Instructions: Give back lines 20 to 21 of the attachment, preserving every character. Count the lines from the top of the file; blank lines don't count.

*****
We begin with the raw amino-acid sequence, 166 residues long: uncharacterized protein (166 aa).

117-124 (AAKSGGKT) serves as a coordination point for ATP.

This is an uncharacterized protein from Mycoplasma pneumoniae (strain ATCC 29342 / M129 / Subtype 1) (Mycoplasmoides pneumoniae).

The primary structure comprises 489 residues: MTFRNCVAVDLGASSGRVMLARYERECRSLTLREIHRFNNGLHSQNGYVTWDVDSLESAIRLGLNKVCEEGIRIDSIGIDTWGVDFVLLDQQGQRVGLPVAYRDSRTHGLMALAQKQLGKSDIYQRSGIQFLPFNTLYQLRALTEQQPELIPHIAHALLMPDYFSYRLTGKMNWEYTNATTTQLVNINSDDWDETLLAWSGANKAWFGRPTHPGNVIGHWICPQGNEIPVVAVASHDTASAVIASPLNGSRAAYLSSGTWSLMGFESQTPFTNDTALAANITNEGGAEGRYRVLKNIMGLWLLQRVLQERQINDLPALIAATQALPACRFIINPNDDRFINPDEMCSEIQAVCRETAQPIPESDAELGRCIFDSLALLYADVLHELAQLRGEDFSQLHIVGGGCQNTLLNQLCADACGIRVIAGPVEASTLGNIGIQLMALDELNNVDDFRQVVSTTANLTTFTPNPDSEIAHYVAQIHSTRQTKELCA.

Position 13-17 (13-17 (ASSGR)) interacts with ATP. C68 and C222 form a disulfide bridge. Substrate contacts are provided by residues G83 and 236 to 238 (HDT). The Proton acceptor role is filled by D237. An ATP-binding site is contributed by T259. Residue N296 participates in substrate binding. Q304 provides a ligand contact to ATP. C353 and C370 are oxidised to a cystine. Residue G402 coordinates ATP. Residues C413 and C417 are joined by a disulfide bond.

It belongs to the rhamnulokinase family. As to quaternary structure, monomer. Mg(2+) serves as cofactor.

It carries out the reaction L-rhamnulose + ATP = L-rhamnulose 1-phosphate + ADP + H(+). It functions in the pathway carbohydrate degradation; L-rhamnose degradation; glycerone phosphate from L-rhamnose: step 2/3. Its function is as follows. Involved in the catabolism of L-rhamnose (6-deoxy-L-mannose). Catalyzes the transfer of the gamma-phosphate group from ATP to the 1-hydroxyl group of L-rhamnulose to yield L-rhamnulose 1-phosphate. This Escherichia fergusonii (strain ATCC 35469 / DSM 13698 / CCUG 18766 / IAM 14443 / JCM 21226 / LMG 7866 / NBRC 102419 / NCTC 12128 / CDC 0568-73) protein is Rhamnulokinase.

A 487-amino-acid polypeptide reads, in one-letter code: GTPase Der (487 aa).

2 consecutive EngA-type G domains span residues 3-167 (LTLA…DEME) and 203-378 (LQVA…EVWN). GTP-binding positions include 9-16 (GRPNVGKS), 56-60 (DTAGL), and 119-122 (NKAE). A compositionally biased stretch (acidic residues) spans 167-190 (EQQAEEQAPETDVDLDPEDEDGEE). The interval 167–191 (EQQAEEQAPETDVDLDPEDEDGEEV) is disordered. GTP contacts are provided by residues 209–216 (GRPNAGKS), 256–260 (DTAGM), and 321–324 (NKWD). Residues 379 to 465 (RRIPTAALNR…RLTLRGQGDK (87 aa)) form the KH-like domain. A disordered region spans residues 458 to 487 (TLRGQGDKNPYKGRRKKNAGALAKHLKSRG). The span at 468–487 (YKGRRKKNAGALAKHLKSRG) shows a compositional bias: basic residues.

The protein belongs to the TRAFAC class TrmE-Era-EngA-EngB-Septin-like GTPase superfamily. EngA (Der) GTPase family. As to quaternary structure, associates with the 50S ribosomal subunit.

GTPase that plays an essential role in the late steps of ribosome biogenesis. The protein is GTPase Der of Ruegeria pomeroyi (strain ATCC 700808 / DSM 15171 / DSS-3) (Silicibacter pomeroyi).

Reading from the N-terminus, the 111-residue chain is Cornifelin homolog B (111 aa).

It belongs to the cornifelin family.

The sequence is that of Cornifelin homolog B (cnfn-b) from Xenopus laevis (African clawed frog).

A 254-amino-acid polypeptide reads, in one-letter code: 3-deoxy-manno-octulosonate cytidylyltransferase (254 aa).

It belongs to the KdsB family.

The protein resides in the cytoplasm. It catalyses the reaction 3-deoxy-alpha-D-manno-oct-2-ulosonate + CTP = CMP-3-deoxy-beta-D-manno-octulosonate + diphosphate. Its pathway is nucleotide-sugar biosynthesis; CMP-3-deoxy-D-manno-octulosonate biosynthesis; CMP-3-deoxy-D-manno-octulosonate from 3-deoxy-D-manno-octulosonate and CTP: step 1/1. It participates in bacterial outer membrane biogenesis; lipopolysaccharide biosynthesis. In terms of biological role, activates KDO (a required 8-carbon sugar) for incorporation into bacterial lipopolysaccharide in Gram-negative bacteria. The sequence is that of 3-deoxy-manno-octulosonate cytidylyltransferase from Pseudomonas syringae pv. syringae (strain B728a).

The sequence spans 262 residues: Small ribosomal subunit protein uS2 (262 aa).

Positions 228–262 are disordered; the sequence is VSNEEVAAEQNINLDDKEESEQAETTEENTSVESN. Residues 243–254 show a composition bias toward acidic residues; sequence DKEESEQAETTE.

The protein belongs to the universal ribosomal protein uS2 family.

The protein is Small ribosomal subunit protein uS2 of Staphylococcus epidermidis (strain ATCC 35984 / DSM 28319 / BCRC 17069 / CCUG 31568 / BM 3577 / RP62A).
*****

The protein belongs to the universal ribosomal protein uS2 family.

The protein is Small ribosomal subunit protein uS2 of Staphylococcus epidermidis (strain ATCC 35984 / DSM 28319 / BCRC 17069 / CCUG 31568 / BM 3577 / RP62A).